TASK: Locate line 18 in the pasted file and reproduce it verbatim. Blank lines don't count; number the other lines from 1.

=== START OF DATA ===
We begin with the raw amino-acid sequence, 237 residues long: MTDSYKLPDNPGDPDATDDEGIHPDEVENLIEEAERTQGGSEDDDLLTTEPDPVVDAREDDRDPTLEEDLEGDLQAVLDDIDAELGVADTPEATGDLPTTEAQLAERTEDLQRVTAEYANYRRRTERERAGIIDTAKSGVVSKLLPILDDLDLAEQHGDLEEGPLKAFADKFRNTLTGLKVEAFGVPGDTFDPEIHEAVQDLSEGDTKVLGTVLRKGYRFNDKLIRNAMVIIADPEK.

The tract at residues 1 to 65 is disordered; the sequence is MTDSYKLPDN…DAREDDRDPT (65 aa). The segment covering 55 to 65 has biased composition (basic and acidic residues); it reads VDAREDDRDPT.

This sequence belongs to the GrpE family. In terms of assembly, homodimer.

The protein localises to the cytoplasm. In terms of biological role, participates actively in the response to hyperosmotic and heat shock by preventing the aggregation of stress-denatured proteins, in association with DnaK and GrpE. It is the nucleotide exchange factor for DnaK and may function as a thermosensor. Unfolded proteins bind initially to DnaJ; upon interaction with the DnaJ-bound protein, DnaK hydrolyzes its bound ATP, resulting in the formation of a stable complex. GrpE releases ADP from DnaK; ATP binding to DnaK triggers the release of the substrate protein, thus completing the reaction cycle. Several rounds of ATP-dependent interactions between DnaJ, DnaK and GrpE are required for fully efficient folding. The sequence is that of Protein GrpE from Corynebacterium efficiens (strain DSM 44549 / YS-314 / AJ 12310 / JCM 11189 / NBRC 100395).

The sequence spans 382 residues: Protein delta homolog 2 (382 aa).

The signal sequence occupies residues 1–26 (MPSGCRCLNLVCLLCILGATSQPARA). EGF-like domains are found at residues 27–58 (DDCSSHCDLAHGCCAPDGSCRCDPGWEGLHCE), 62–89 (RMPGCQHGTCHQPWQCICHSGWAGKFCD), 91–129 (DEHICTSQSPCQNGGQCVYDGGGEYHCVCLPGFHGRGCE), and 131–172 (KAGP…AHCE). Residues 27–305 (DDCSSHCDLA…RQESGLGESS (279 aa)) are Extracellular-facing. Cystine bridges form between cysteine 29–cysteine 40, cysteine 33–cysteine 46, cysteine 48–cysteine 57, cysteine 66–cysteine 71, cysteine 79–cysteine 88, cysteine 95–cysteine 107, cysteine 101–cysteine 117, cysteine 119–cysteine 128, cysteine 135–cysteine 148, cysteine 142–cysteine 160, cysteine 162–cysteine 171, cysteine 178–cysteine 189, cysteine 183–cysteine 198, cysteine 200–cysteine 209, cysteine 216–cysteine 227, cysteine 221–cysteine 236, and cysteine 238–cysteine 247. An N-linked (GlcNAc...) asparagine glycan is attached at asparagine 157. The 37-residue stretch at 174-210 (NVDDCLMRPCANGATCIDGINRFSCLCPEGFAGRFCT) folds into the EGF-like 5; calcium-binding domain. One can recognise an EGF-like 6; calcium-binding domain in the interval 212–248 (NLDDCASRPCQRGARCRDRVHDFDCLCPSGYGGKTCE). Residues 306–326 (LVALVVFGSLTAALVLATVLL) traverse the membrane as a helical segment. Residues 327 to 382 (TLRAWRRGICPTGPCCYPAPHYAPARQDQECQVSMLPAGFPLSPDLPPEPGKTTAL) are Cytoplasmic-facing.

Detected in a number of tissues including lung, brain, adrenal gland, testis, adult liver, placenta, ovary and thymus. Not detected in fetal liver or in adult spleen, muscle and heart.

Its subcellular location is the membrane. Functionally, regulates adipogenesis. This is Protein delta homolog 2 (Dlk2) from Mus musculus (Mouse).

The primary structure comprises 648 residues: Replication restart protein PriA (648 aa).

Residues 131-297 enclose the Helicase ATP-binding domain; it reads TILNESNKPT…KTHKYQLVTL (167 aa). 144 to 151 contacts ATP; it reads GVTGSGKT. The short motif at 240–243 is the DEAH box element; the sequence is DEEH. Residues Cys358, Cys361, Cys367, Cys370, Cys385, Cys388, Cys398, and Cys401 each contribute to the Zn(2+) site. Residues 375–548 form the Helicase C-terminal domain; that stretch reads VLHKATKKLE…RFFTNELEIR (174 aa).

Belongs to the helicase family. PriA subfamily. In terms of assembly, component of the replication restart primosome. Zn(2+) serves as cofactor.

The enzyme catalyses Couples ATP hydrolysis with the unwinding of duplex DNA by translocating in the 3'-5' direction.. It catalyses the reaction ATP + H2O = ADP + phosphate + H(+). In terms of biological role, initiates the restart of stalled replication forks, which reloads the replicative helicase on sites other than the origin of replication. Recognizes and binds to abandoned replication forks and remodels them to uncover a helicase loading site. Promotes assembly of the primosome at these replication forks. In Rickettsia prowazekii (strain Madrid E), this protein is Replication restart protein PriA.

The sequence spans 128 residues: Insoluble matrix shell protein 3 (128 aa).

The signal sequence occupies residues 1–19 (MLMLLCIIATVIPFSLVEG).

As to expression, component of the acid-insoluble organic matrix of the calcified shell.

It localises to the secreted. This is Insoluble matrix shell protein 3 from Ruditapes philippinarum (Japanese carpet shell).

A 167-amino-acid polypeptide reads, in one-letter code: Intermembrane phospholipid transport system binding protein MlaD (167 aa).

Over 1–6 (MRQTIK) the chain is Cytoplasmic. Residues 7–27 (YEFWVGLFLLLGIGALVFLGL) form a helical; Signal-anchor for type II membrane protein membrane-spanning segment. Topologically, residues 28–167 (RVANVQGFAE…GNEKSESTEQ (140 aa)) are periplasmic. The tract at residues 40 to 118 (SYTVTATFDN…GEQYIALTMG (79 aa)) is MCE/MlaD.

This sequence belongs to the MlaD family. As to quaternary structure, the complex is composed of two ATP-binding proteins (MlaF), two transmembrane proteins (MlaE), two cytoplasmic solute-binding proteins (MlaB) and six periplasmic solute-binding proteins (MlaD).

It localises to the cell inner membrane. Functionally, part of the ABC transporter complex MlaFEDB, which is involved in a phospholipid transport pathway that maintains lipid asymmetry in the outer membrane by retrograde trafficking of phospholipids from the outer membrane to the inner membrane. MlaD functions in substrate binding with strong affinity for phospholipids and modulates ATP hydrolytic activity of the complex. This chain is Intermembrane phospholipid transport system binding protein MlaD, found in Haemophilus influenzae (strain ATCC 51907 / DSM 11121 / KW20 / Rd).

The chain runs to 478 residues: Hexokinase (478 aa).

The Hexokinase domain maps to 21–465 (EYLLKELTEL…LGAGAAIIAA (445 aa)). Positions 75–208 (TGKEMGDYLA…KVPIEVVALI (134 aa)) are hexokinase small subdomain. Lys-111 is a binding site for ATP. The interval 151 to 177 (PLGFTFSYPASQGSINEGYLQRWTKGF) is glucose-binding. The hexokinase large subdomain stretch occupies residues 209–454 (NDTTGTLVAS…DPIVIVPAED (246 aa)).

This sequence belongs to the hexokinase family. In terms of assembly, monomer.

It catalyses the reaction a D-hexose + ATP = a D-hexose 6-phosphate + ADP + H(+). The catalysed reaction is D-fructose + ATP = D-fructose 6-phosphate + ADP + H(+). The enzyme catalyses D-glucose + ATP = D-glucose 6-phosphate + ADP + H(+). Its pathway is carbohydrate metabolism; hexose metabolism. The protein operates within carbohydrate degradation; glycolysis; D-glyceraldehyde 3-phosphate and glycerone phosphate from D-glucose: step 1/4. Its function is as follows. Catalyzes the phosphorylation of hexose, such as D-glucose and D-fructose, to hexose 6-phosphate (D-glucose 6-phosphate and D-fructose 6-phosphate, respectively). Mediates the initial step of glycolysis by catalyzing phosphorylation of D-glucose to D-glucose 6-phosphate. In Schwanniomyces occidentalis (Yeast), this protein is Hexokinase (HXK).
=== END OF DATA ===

Over 1–6 (MRQTIK) the chain is Cytoplasmic. Residues 7–27 (YEFWVGLFLLLGIGALVFLGL) form a helical; Signal-anchor for type II membrane protein membrane-spanning segment. Topologically, residues 28–167 (RVANVQGFAE…GNEKSESTEQ (140 aa)) are periplasmic. The tract at residues 40 to 118 (SYTVTATFDN…GEQYIALTMG (79 aa)) is MCE/MlaD.